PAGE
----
Recommender systems are practically a necessity for keeping a site's content current, useful, and interesting to visitors. Recommender systems are everywhere, helping you find everything from movies to jobs, restaurants to hospitals, even romance. Practical Recommender Systems goes behind the curtain to show readers how recommender systems work and, more importantly, how to create and apply them for their site. This hands-on guide covers scaling problems and other issues they may encounter as their site grows.
Entry point: The item that the user chooses as a starting point can be considered a strongly positive preference, since the user is looking for something similar to it. Ending point: The final selection or buying decision can also be considered a positive rating. Tweaking: When a user critiques a returned item and moves on to something different, we can consider this a negative rating. Browsing: If the user navigates to other items in the returned set, we can consider this a weak negative rating: if the user truly liked the item he or she would probably not browse further. These heuristics are somewhat weak, since we sometimes find users who are exploring the system to see what it can do, applying tweaks not to get a specific recommendation, but to see what will come back.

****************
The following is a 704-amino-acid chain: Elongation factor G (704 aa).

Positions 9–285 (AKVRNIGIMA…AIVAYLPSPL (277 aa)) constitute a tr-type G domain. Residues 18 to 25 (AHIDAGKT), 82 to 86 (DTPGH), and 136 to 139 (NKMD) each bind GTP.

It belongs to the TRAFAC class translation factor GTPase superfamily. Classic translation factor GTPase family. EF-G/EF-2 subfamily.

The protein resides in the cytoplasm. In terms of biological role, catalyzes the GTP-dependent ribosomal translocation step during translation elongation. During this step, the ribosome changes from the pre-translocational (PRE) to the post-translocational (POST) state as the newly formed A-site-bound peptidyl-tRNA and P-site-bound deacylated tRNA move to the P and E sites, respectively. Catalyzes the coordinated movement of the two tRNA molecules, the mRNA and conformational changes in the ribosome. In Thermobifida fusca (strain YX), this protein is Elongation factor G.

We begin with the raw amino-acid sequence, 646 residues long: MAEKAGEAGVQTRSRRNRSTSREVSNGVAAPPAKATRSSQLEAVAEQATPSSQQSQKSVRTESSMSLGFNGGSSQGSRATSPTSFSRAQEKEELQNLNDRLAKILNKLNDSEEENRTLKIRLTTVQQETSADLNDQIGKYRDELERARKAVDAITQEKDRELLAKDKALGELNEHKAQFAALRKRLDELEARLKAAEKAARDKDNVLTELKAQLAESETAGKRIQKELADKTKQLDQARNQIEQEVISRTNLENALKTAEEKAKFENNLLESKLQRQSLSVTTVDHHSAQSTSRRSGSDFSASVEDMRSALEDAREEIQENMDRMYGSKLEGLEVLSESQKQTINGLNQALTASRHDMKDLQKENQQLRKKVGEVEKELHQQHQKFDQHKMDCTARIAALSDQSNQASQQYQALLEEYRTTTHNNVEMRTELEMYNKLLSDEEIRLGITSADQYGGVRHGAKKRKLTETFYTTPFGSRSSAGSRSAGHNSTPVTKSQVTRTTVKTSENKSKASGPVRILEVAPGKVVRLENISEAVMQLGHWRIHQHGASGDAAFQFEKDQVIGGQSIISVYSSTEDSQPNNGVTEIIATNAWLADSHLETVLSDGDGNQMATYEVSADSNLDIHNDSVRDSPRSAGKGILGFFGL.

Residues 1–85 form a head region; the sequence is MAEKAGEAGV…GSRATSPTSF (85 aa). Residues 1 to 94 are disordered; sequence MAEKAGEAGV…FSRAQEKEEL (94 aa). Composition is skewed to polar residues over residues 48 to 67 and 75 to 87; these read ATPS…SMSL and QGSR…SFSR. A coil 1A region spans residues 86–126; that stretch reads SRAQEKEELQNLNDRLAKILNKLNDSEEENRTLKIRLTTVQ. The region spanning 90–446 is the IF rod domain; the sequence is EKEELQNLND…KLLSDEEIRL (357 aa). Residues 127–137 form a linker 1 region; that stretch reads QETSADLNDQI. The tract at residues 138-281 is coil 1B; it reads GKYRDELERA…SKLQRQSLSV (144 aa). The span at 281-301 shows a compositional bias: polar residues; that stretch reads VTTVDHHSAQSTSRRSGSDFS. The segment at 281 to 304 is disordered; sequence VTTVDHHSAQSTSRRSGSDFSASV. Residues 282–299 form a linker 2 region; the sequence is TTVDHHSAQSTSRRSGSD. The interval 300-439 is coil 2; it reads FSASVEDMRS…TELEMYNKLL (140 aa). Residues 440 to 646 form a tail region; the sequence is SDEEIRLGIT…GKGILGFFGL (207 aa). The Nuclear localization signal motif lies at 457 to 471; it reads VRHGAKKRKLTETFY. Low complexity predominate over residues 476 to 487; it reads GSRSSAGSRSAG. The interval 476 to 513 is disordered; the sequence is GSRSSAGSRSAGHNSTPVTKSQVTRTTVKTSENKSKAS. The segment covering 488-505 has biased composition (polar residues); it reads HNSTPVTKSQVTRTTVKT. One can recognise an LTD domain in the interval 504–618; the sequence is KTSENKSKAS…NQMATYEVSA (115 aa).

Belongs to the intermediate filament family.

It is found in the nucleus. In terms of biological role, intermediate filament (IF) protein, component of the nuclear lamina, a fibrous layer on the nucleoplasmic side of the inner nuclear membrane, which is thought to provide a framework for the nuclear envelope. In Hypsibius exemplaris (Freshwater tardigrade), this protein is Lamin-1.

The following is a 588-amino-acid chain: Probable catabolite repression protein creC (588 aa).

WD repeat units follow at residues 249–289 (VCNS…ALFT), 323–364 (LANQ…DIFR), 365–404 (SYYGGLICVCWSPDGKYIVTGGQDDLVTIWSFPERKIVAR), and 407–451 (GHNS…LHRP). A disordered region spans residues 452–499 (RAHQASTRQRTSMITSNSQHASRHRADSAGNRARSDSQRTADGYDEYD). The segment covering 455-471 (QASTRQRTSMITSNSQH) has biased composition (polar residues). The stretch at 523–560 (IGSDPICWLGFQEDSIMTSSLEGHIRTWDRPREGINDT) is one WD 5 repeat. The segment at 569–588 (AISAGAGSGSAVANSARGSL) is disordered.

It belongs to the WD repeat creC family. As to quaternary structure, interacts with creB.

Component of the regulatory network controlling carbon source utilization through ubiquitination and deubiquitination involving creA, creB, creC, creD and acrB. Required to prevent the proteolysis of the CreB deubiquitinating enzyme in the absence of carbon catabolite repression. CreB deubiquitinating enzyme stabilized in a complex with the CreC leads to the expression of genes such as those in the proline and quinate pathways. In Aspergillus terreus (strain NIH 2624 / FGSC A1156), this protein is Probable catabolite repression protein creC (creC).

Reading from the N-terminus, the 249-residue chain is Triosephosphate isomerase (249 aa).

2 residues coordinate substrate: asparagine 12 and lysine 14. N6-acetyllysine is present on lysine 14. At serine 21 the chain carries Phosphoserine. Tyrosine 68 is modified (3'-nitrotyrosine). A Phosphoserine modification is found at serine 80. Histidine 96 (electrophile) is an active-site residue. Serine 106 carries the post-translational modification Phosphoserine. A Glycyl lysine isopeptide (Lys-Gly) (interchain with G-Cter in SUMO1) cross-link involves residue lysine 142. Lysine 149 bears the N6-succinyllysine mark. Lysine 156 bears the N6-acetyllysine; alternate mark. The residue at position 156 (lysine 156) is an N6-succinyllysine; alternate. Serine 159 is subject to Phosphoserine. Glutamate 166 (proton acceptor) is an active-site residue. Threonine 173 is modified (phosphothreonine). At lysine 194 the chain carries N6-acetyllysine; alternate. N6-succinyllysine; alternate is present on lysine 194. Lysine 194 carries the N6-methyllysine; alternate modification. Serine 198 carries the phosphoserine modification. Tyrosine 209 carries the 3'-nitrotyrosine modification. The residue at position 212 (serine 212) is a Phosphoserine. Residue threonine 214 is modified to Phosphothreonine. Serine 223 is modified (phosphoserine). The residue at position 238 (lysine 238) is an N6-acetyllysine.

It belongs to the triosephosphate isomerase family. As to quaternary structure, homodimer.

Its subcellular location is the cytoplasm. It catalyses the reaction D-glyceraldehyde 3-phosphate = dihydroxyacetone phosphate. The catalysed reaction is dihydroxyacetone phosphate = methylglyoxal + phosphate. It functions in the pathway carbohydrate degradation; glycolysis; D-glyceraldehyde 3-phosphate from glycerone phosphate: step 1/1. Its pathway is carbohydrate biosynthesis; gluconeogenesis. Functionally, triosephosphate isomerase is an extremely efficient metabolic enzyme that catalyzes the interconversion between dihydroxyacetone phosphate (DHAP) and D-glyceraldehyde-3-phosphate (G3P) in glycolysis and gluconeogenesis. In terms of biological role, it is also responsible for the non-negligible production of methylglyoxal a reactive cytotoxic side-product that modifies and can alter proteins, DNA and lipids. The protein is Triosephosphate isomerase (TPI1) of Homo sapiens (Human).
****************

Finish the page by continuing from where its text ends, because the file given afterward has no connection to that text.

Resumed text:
Nowadays we hear very often the words "Recommender systems" and mainly it's because they are quite often used by companies for different purposes, such as to increase sales (items' suggestion while purchasing Amazon: user that have bought this as also bought this) or in suggestions to customers to give them a better customer experience (film suggestion Netflix) or also in advertising to target the right people based on preferences similarities. The recommender systems are basically systems that can recommend things to people based on what everybody else did. Here there is an example of film suggestion taken from an online course. I want to thank Frank Kane for this very useful course on Data Science and Machine Learning with Python. Here there is the course's link in case you would like to go deeper with Data Science.
A recent hot topic in recommender systems today that published work from academic researches have appeared in recent years is to incorporate user context is the "context-aware recommender system". There are more published work in this area but I've come across the following which may be useful to readers here: Towards time-dependant recommendation based on implicit feedback. Context-aware preference model based on a study of difference between real and supposed situation data.